Career Pathways in Manufacturing

CALEDWINTER_2018
Sacramento Valley Manufacturing Initiative (SVMI) Career Pathways in Manufacturing

Dean Peckham, Executive Director of the Sacramento Valley Manufacturing Initiative

Volume V/Issue 2 | Winter 2018

During the past decade, the Sacramento Region was disproportionately impacted by the last recession, with the collapse of the residential construction industry and related financial services. Economic studies identified that the region’s dependence on the government sector was creating an imbalance in the economy and related employment sectors. If the regional economy was to be sustainable, it needed to diversify to weather future economic cycles.

In April 2018, facing growing pressures to recruit and retain critical manufacturing talent, a group of 60 manufacturing CEO’s organized as the Sacramento Valley Manufacturing Initiative (SVMI) to address the need for a qualified, trained workforce, with critical support from the California Manufacturing Technology Consulting (CMTC) and Valley Vision.


SVMI Train-the-Trainer Education 2018

SVMI proactively develops vocational, educational and workforce initiatives and programs leading to fulfilling manufacturing career paths for the region’s students and workforce. SVMI efforts ensure that the Sacramento area is viewed as a region of manufacturing excellence with a globally competitive manufacturing sector and a solid pipeline of skilled workers to showcase our region’s success and expansion.

SVMI education initiatives include presentations to high school manufacturing technology programs about career pathways; tours of local manufacturers by high school classes; high school and community college curriculum development to ensure that curriculum is relevant to modern manufacturing; Train-the-Trainer seminars for high school teachers; and serving on high school and community college career technical education advisory boards.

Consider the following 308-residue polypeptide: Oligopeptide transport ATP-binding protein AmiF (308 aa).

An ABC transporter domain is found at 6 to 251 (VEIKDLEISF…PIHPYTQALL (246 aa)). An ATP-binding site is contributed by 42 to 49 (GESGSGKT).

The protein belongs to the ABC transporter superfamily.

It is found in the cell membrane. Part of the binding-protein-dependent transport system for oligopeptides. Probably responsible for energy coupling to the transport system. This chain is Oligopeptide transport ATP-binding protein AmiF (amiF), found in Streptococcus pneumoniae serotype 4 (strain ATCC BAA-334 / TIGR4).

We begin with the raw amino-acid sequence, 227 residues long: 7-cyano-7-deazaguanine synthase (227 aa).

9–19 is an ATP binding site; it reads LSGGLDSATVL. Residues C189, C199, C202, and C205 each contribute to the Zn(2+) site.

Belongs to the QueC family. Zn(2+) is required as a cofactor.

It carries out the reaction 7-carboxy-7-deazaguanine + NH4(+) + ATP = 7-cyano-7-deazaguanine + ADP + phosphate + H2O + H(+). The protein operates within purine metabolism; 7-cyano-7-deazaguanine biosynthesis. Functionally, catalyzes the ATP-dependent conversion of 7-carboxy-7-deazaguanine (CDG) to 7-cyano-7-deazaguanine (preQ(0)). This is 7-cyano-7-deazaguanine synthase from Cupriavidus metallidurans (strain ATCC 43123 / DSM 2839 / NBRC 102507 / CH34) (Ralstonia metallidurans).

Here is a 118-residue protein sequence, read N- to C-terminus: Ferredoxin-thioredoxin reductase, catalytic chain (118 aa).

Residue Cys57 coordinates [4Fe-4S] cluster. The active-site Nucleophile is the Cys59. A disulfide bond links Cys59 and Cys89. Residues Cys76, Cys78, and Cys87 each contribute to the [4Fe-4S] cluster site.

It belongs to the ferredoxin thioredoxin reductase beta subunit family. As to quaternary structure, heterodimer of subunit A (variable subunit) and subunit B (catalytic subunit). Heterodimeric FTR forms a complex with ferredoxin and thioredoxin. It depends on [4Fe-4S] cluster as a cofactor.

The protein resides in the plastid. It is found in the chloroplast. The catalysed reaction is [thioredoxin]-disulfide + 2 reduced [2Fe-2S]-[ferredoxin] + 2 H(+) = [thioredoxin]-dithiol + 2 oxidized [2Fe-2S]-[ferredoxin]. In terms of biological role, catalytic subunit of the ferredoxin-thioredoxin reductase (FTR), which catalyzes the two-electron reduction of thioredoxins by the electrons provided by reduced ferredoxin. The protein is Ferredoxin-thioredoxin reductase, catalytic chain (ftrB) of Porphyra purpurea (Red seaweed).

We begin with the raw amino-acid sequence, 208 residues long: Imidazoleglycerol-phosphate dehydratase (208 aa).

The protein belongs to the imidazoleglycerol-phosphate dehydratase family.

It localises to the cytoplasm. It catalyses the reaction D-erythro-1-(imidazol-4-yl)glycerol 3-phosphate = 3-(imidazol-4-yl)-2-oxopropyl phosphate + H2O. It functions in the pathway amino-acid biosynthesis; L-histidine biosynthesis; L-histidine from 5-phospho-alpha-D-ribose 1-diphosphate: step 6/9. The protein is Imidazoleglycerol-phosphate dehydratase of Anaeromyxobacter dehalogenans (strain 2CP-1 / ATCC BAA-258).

Second, SVMI has identified  critical  occupations  that  have an immediate workforce need in the region and the critical skillsets that benefit all occupations. Initial programs include the implementation of customized training programs such as computer numerically controlled (CNC) machinists and industrial maintenance mechanics (IMM).

CNC machinists are critical occupations within a wide variety of metal-working industries such as transportation and aerospace. IMM are critical middle skills occupations in the region’s food processing industry, which have a long history in the Central and Sacramento Valleys.

SVMI has partnered with Sierra College to provide contract education to manufacturers while the CA Manufacturing Technology Association (CMTA) and Employment Training Panel (ETP) provide critical training funds.

Recruiting the next generation requires ongoing collaboration with the region’s four workforce development boards (WDB’s) to educate and recruit young people, ages 18 to 24, into manufacturing career pathways. Last, the partnership with the WDB’s ensures that dislocated employees seamlessly transition to other regional employers to retain critical talent and transition some employees into new roles as community college educators.

Developing sustainable and healthy communities requires ongoing attention to workforce development, ensuring that all members of society benefit from a healthy economy. This can only occur through ongoing, sustained collaboration across diverse communities including neighborhood groups, public officials, education, workforce development, and industry partners.

For more information, please contact Dean Peckham, SVMI Executive Director, at dpeckham@sacvalleymfg.org

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